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A friend lives in an apartment and has a Microsoft wireless keyboard and a Logitech wired (USB) trackball.

Since installing a new laptop we keep getting messages that the wireless MOUSE batteries are low. But she has no wireless mouse! However a Microsoft Wireless Optical Mouse 3000 shows up in Control Panel -> Hardware and Sound -> Devices and Printers

Presumably this is picking up a wireless mouse at a neighboring apartment. (Hence the weak signal.)

I disabled the wireless mouse in the device manager but then still got the battery is low message. We've checked the box to no longer show the message.

The real question is whether there is some way to tell the wireless system USB receiver that a given device is NOT to be connected.

In Bluetooth terminology (which this is NOT using) I want to "Un-pair" the device.

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This is weird; the range on those MS things are usually terrible. Have you considered asking the neighbors if they do indeed have such a device? –  Shinrai Oct 25 '11 at 19:43
    
In you uninstall it from the Device manager, does it come back? –  techie007 Oct 25 '11 at 19:49
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Also it seems odd you would just get this mouse auto-magically, as usually (with wireless mice) you have to hit the connect button on the receiver to start scanning, and then the button the keyboard and/or mouse to have them sync to that receiver. If you installed an extra MS drivers/utilities for the keyboard, try uninstalling them and see how it goes (ie: IntelliPoint, etc.). –  techie007 Oct 25 '11 at 20:00
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@Pigasus - If you'll read carefully, OP has a receiver installed - for the Microsoft keyboard. Presumably whatever and wherever this mouse is, it uses the same receiver type. –  Shinrai Oct 25 '11 at 20:05
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@techie007 - if I uninstall it just comes back. Disabling in Device Manager was the only way to keep it from trying to work and messing up the real pointing device. –  lcbrevard Oct 25 '11 at 20:43
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2 Answers

I humbly submit that you replace that keyboard.

Ordinarily that's a stupid, evasive answer, but in this case I argue you have a security issue. You have a receiver that picks up information from a mouse in another home. That implies that another home has a receiver that is picking up your keyboard input. Just like you haven't knocked on their door and suggested they replace their batteries, they may not have done anything about strange keystrokes appearing on their screen from time to time...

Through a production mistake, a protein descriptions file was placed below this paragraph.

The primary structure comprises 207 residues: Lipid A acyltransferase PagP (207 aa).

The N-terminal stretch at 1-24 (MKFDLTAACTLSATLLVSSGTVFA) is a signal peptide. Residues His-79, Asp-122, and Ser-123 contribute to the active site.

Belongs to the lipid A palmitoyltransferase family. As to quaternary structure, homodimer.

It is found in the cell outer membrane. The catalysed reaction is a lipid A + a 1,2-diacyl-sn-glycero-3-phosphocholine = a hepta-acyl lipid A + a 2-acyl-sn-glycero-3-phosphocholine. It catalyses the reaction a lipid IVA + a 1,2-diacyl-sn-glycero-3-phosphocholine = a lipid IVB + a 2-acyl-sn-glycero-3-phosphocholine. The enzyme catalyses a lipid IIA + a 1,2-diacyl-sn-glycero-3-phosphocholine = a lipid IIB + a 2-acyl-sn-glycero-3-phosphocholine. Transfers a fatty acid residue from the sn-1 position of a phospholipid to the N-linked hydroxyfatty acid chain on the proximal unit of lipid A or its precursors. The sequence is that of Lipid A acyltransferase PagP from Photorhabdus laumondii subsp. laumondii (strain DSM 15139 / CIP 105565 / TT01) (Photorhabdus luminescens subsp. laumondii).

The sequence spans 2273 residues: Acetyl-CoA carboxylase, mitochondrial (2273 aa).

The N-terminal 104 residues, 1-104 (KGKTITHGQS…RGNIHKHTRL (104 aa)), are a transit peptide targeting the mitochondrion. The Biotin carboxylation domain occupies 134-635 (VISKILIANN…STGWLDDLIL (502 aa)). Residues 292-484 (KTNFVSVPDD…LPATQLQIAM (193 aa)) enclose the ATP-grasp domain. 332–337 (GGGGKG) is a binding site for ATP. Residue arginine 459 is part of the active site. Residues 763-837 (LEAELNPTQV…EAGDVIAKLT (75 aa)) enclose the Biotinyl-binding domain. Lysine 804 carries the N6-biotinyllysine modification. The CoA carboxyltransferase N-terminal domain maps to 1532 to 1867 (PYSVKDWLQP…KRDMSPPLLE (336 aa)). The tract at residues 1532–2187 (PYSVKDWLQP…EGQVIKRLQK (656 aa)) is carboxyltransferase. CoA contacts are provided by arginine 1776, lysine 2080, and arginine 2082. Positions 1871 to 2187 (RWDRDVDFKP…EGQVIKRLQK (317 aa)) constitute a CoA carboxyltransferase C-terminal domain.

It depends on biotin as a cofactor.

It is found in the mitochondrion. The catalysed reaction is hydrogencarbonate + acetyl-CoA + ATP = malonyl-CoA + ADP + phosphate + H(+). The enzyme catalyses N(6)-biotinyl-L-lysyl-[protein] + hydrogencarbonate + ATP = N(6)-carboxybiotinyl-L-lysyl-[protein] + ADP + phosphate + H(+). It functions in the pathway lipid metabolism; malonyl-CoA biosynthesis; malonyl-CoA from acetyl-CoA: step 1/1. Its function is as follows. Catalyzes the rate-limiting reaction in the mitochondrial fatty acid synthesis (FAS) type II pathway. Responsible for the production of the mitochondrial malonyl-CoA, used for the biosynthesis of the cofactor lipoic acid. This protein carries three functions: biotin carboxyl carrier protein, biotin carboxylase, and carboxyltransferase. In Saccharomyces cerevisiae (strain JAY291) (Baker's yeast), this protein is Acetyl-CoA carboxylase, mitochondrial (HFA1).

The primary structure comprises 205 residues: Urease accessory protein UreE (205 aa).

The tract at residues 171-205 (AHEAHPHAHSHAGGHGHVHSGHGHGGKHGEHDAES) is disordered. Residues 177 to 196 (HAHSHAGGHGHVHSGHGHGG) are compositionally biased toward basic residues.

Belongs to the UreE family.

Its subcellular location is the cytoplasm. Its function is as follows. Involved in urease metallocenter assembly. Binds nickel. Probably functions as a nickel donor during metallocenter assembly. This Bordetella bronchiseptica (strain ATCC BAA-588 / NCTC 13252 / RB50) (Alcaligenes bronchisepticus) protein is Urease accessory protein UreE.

Microsoft recently put out a wireless keyboard and mouse combo that offers encrypted communication with the dongle. Price: $40. Here's the first article I found on Google, but I learned about it from an MS Hardware rep a few days ago: http://www.techspot.com/news/44096-microsoft-offers-keyboard-with-128-bit-encryption.html

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That's a very good point. HOWEVER... we found the problem - we found the mouse in question. My friend had completely forgotten that the original set included a mouse. And guess what. We finally found the mouse hiding in a drawer about 5 feet away with very corroded batteries! OOPS. –  lcbrevard Oct 29 '11 at 14:42
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up vote 1 down vote accepted

OOPS... The mouse with low battery was in fact a mouse that came with the keyboard and had been put into a drawer nearby - in 2006!

We happened to find it and THEN my friend remembered that there was one.

SO... she was NOT picking up something from a neighbor.

I'm still wondering what binds a given mouse / keyboard to a given receiver and how does that work if more than one is in the same range.

I also wonder why with the new computer it decided to pickup that mouse after all the years.

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I think the cheaper combos [used to] just pick an arbitrary channel. I once ordered 5 sets similar to what you're using for a small office. Everyone was thrilled until we realized that some people were able to type on 2 different computers at the same time! They make a good case for using bluetooth! –  Stefan Mohr Oct 31 '11 at 8:29
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